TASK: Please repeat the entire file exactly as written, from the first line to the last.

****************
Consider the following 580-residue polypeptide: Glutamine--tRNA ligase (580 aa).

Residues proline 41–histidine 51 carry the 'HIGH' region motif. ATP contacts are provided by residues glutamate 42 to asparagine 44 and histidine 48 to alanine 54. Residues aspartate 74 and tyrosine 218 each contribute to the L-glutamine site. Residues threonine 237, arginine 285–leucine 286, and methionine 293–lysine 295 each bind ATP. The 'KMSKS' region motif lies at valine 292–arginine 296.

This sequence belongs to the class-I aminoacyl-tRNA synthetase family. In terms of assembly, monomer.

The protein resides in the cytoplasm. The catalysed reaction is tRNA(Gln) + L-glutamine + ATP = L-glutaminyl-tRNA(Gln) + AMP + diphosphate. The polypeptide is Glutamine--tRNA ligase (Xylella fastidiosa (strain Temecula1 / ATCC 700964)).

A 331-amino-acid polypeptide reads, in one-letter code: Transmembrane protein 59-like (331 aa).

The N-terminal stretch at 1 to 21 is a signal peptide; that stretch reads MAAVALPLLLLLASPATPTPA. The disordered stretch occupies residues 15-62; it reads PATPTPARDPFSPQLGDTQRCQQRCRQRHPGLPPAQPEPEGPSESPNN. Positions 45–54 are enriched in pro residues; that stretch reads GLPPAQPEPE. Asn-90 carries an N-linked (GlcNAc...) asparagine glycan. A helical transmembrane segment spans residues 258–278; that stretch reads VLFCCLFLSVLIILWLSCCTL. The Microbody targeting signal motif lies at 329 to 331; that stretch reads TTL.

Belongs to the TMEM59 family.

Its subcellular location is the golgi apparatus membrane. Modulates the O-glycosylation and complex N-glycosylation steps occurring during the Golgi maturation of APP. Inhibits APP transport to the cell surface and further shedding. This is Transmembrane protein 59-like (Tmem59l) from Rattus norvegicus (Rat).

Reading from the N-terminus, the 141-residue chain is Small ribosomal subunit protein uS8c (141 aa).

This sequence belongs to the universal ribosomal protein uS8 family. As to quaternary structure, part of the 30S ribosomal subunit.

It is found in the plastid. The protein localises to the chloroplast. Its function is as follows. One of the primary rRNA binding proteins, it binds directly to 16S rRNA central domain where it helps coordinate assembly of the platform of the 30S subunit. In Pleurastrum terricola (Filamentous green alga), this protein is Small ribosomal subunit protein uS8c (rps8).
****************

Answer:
Consider the following 580-residue polypeptide: Glutamine--tRNA ligase (580 aa).

Residues proline 41–histidine 51 carry the 'HIGH' region motif. ATP contacts are provided by residues glutamate 42 to asparagine 44 and histidine 48 to alanine 54. Residues aspartate 74 and tyrosine 218 each contribute to the L-glutamine site. Residues threonine 237, arginine 285–leucine 286, and methionine 293–lysine 295 each bind ATP. The 'KMSKS' region motif lies at valine 292–arginine 296.

This sequence belongs to the class-I aminoacyl-tRNA synthetase family. In terms of assembly, monomer.

The protein resides in the cytoplasm. The catalysed reaction is tRNA(Gln) + L-glutamine + ATP = L-glutaminyl-tRNA(Gln) + AMP + diphosphate. The polypeptide is Glutamine--tRNA ligase (Xylella fastidiosa (strain Temecula1 / ATCC 700964)).

A 331-amino-acid polypeptide reads, in one-letter code: Transmembrane protein 59-like (331 aa).

The N-terminal stretch at 1 to 21 is a signal peptide; that stretch reads MAAVALPLLLLLASPATPTPA. The disordered stretch occupies residues 15-62; it reads PATPTPARDPFSPQLGDTQRCQQRCRQRHPGLPPAQPEPEGPSESPNN. Positions 45–54 are enriched in pro residues; that stretch reads GLPPAQPEPE. Asn-90 carries an N-linked (GlcNAc...) asparagine glycan. A helical transmembrane segment spans residues 258–278; that stretch reads VLFCCLFLSVLIILWLSCCTL. The Microbody targeting signal motif lies at 329 to 331; that stretch reads TTL.

Belongs to the TMEM59 family.

Its subcellular location is the golgi apparatus membrane. Modulates the O-glycosylation and complex N-glycosylation steps occurring during the Golgi maturation of APP. Inhibits APP transport to the cell surface and further shedding. This is Transmembrane protein 59-like (Tmem59l) from Rattus norvegicus (Rat).

Reading from the N-terminus, the 141-residue chain is Small ribosomal subunit protein uS8c (141 aa).

This sequence belongs to the universal ribosomal protein uS8 family. As to quaternary structure, part of the 30S ribosomal subunit.

It is found in the plastid. The protein localises to the chloroplast. Its function is as follows. One of the primary rRNA binding proteins, it binds directly to 16S rRNA central domain where it helps coordinate assembly of the platform of the 30S subunit. In Pleurastrum terricola (Filamentous green alga), this protein is Small ribosomal subunit protein uS8c (rps8).